Due to the increased usage of natural gas immediately after deregulation, new-era energy tools such as wind power and smart-grid technology were greatly aided. Texas' first "renewable portfolio standard" — or requirement that the state's utilities get a certain amount of their power from renewable energy like wind — was signed into law in 1999, as part of the same legislation that deregulated the electric market.
In Houston, 0% of people have switched to a plan that has some renewable energy component to it. Another 0% have switched to a plan that is partially renewable, while 0% have switched to a plan that powers homes completely by renewable electricity. This of course means that 100% of people have remained on a plan powered by traditional sources of electricity such as coal or nuclear power.
Spark Energy is an early pioneer in the retail energy business. From our Houston headquarters, we started out in 1999 with the dream of serving newly deregulated energy markets across the country. Over the years, many retail energy providers have come and gone, leaving their customers to fend for themselves. But Spark Energy has successfully weathered everything from hurricanes and financial crisis, to the ups and downs of a very competitive industry. Through it all we have never stopped serving our customers with utmost attention to their needs.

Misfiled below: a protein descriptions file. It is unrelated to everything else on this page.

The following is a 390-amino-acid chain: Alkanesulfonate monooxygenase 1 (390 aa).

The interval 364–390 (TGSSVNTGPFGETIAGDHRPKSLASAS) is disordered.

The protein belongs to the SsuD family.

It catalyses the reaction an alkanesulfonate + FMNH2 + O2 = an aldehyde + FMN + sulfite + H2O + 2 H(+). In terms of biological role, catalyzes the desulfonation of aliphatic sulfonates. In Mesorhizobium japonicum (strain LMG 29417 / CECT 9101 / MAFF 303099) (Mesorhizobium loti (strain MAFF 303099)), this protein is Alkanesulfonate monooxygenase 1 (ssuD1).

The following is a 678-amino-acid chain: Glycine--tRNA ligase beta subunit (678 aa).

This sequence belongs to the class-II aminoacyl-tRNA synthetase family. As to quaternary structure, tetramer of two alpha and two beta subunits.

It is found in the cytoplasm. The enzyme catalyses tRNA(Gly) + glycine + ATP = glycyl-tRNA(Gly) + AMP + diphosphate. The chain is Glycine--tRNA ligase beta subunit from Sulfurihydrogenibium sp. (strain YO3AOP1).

Database of State Initiatives for Renewables & Efficiency (DSIRE) is a company and website that compiles a list of all the energy incentives available in the United States, by a particular state. The idea is to help inform the public about the latest and greatest energy programs and initiatives – all from one location. DSIRE receives funding from the United States Department of Energy and is run by the N.C. Clean Energy Technology Center and N.C State University. Browsing the site programs gives you access to viewing all Texas related initiatives.
One desired effect of the competition is lower electricity rates. In the first few years after the deregulation in 2002, the residential rate for electricity increased seven times, with the price to beat at around 15 cents per kilowatt hour (as of July 26, 2006, www.powertochoose.org) in 2006. However, while prices to customers increased 43% from 2002 to 2004, the costs of inputs rose faster, by 63%, showing that not all increases have been borne by consumers. (See Competition and entry of new firms above for discussion on the relationship between retail prices, inputs, and investment.)
Because of this exemption, it's possible to move throughout the state and live under different rules pertaining to your right to choose energy supply. If you're moving to a deregulated area and are just now experiencing your right to choose an electricity provider, it can be a confusing process. But we can teach you how to switch power companies for a smooth transition. Enter your ZIP code above to determine whether you live in a deregulated area.
Fixed-rate supply plans offer price-protected supply rates for the length of a term agreement. The price per kilowatt hour (kWh) will remain the same throughout your term, even if the market price fluctuates. A fixed-rate supply plan can range from three months to five years, so it’s important to find the term length that works best for your situation.